Thursday, June 01, 2006

What Must Be Set Free?

I love me some “dirty” words and “filthy” language, so I am pleased to present you this seventy eight page scholarly treatise by Christopher M. Fairman of the Ohio State University - Michael E. Moritz College of Law (brought to you via BoingBoing) .

The Center for Interdisciplinary Law and Policy Studies Working Paper Series No. 39 brings you Ohio State Public Law Working Paper No. 59 with one of the most compelling titles and subjects in the whole of jurisprudence.

The works name?

Fuck.

It’s a thorough overview of the word, with background on history, etymology, and social context. The paper is of course focused on the legal aspects and treatment of fuck. I am of course unqualified to say this, but it seems to me that he does a good job of seizing upon a linguistic understanding of the word (specifically the idea that there are two different words, each pronounced “fuck”) and using it to illuminate the legal predicaments in a new light. He does a great job of pointing out the history and inconsistency of “fuck jurisprudence” and ends on an exciting note with a beautiful closing line. If you still don’t want to read it (and you should (I enjoyed the footnotes, in particular), here is the abstract:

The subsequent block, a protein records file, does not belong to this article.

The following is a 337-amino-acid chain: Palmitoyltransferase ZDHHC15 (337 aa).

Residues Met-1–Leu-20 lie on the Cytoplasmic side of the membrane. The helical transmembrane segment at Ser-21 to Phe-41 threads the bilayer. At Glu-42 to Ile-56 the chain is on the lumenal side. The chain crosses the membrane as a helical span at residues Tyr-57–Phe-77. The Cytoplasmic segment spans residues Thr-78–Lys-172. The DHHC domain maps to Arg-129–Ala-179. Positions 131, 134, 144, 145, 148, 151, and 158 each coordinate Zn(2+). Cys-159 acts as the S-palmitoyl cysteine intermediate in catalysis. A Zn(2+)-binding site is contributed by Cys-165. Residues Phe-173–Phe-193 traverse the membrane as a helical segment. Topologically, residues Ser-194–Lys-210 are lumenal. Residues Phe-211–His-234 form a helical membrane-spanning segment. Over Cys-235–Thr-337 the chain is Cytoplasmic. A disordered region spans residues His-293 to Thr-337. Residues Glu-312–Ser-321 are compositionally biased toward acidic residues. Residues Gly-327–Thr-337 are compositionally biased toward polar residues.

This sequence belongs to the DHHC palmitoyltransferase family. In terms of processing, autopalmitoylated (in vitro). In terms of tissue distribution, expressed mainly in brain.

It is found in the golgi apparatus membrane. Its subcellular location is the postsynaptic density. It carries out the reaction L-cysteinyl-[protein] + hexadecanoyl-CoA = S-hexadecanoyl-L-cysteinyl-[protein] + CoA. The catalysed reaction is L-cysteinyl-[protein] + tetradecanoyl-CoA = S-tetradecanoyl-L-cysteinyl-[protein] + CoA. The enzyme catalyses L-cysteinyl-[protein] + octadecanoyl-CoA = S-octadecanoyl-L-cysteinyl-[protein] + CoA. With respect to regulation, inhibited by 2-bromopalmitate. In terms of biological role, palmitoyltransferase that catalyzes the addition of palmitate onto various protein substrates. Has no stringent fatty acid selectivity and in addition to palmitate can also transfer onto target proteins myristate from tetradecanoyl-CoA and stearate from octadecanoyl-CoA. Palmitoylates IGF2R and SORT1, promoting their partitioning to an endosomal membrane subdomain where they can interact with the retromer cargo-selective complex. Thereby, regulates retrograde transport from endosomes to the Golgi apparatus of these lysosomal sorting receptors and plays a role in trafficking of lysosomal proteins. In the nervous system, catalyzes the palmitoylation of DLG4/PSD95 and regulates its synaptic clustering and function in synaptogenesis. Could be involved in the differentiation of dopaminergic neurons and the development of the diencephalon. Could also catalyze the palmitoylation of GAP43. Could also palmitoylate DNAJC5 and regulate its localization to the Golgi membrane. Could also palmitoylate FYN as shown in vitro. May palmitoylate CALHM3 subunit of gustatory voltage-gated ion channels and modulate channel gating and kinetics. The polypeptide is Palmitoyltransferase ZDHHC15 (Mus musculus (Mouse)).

“This Article is as simple and provocative as its title suggests: it explores the legal implications of the word fuck. The intersection of the word fuck and the law is examined in four major areas: First Amendment, broadcast regulation, sexual harassment, and education. The legal implications from the use of fuck vary greatly with the context. To fully understand the legal power of fuck, the nonlegal sources of its power are tapped. Drawing upon the research of etymologists, linguists, lexicographers, psychoanalysts, and other social scientists, the visceral reaction to fuck can be explained by cultural taboo. Fuck is a taboo word. The taboo is so strong that it compels many to engage in self-censorship. This process of silence then enables small segments of the population to manipulate our rights under the guise of reflecting a greater community. Taboo is then institutionalized through law, yet at the same time is in tension with other identifiable legal rights. Understanding this relationship between law and taboo ultimately yields fuck jurisprudence.”

1 Comments:

Anonymous brittany said...

One recent Internet search revealed that fuck "is a
more commonly used word than mom, baseball, hot dogs, apple pie, and Chevrolet."



Great article

12:09 AM  

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